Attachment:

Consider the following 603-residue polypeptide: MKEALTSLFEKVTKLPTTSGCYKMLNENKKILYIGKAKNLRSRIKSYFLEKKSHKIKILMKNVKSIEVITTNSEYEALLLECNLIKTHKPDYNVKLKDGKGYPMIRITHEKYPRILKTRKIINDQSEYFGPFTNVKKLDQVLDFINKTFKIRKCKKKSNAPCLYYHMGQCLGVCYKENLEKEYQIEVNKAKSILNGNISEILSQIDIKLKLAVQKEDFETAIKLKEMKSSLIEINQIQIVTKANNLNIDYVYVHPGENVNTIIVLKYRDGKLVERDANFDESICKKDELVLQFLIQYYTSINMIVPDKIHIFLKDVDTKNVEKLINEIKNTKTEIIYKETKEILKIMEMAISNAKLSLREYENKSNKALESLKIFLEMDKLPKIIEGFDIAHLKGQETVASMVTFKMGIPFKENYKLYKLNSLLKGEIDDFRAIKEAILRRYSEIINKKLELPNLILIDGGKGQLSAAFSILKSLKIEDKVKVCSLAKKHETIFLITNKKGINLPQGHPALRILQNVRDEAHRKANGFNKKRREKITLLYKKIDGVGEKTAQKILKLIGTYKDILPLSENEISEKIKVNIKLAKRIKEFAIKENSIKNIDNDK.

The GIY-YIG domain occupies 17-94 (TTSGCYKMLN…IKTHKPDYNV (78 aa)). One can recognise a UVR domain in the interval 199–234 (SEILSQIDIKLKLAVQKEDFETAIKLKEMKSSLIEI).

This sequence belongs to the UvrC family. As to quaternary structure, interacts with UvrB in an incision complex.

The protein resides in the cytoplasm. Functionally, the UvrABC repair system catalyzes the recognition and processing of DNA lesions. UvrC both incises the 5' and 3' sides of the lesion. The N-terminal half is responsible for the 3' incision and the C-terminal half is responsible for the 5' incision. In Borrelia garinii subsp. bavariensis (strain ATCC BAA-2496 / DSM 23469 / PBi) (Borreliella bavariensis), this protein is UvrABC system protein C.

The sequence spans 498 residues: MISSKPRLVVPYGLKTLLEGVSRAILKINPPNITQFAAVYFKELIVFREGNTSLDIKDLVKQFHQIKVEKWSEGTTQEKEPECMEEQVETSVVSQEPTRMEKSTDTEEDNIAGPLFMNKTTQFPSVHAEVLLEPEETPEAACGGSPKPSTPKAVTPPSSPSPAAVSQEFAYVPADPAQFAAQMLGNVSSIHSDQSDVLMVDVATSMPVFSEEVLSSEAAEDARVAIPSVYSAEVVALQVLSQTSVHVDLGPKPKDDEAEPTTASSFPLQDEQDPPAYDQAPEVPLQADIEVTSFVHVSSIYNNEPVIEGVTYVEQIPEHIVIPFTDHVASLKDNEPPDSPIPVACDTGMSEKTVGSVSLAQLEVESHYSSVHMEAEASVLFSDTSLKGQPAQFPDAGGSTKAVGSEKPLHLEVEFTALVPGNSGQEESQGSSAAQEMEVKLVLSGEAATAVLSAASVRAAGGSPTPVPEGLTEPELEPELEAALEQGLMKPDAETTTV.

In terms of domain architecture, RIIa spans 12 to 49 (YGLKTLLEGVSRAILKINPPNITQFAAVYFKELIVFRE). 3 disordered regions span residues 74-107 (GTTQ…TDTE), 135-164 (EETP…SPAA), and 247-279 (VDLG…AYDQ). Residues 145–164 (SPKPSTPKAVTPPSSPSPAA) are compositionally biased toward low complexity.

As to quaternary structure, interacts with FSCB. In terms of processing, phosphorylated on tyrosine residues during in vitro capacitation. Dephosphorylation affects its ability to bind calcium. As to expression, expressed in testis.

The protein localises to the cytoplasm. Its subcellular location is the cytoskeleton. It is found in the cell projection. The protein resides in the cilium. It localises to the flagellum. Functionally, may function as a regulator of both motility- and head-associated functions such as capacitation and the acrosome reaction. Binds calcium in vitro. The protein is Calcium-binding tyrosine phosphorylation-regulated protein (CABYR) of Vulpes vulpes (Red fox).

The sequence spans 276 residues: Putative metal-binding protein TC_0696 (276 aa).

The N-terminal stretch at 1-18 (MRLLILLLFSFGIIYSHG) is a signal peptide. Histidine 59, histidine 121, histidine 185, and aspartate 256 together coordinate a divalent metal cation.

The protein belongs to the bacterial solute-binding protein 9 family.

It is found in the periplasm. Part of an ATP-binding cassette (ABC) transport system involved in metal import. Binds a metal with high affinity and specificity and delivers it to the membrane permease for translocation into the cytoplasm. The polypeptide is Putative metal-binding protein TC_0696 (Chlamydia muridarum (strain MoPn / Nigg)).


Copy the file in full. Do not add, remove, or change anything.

Consider the following 603-residue polypeptide: MKEALTSLFEKVTKLPTTSGCYKMLNENKKILYIGKAKNLRSRIKSYFLEKKSHKIKILMKNVKSIEVITTNSEYEALLLECNLIKTHKPDYNVKLKDGKGYPMIRITHEKYPRILKTRKIINDQSEYFGPFTNVKKLDQVLDFINKTFKIRKCKKKSNAPCLYYHMGQCLGVCYKENLEKEYQIEVNKAKSILNGNISEILSQIDIKLKLAVQKEDFETAIKLKEMKSSLIEINQIQIVTKANNLNIDYVYVHPGENVNTIIVLKYRDGKLVERDANFDESICKKDELVLQFLIQYYTSINMIVPDKIHIFLKDVDTKNVEKLINEIKNTKTEIIYKETKEILKIMEMAISNAKLSLREYENKSNKALESLKIFLEMDKLPKIIEGFDIAHLKGQETVASMVTFKMGIPFKENYKLYKLNSLLKGEIDDFRAIKEAILRRYSEIINKKLELPNLILIDGGKGQLSAAFSILKSLKIEDKVKVCSLAKKHETIFLITNKKGINLPQGHPALRILQNVRDEAHRKANGFNKKRREKITLLYKKIDGVGEKTAQKILKLIGTYKDILPLSENEISEKIKVNIKLAKRIKEFAIKENSIKNIDNDK.

The GIY-YIG domain occupies 17-94 (TTSGCYKMLN…IKTHKPDYNV (78 aa)). One can recognise a UVR domain in the interval 199–234 (SEILSQIDIKLKLAVQKEDFETAIKLKEMKSSLIEI).

This sequence belongs to the UvrC family. As to quaternary structure, interacts with UvrB in an incision complex.

The protein resides in the cytoplasm. Functionally, the UvrABC repair system catalyzes the recognition and processing of DNA lesions. UvrC both incises the 5' and 3' sides of the lesion. The N-terminal half is responsible for the 3' incision and the C-terminal half is responsible for the 5' incision. In Borrelia garinii subsp. bavariensis (strain ATCC BAA-2496 / DSM 23469 / PBi) (Borreliella bavariensis), this protein is UvrABC system protein C.

The sequence spans 498 residues: MISSKPRLVVPYGLKTLLEGVSRAILKINPPNITQFAAVYFKELIVFREGNTSLDIKDLVKQFHQIKVEKWSEGTTQEKEPECMEEQVETSVVSQEPTRMEKSTDTEEDNIAGPLFMNKTTQFPSVHAEVLLEPEETPEAACGGSPKPSTPKAVTPPSSPSPAAVSQEFAYVPADPAQFAAQMLGNVSSIHSDQSDVLMVDVATSMPVFSEEVLSSEAAEDARVAIPSVYSAEVVALQVLSQTSVHVDLGPKPKDDEAEPTTASSFPLQDEQDPPAYDQAPEVPLQADIEVTSFVHVSSIYNNEPVIEGVTYVEQIPEHIVIPFTDHVASLKDNEPPDSPIPVACDTGMSEKTVGSVSLAQLEVESHYSSVHMEAEASVLFSDTSLKGQPAQFPDAGGSTKAVGSEKPLHLEVEFTALVPGNSGQEESQGSSAAQEMEVKLVLSGEAATAVLSAASVRAAGGSPTPVPEGLTEPELEPELEAALEQGLMKPDAETTTV.

In terms of domain architecture, RIIa spans 12 to 49 (YGLKTLLEGVSRAILKINPPNITQFAAVYFKELIVFRE). 3 disordered regions span residues 74-107 (GTTQ…TDTE), 135-164 (EETP…SPAA), and 247-279 (VDLG…AYDQ). Residues 145–164 (SPKPSTPKAVTPPSSPSPAA) are compositionally biased toward low complexity.

As to quaternary structure, interacts with FSCB. In terms of processing, phosphorylated on tyrosine residues during in vitro capacitation. Dephosphorylation affects its ability to bind calcium. As to expression, expressed in testis.

The protein localises to the cytoplasm. Its subcellular location is the cytoskeleton. It is found in the cell projection. The protein resides in the cilium. It localises to the flagellum. Functionally, may function as a regulator of both motility- and head-associated functions such as capacitation and the acrosome reaction. Binds calcium in vitro. The protein is Calcium-binding tyrosine phosphorylation-regulated protein (CABYR) of Vulpes vulpes (Red fox).

The sequence spans 276 residues: Putative metal-binding protein TC_0696 (276 aa).

The N-terminal stretch at 1-18 (MRLLILLLFSFGIIYSHG) is a signal peptide. Histidine 59, histidine 121, histidine 185, and aspartate 256 together coordinate a divalent metal cation.

The protein belongs to the bacterial solute-binding protein 9 family.

It is found in the periplasm. Part of an ATP-binding cassette (ABC) transport system involved in metal import. Binds a metal with high affinity and specificity and delivers it to the membrane permease for translocation into the cytoplasm. The polypeptide is Putative metal-binding protein TC_0696 (Chlamydia muridarum (strain MoPn / Nigg)).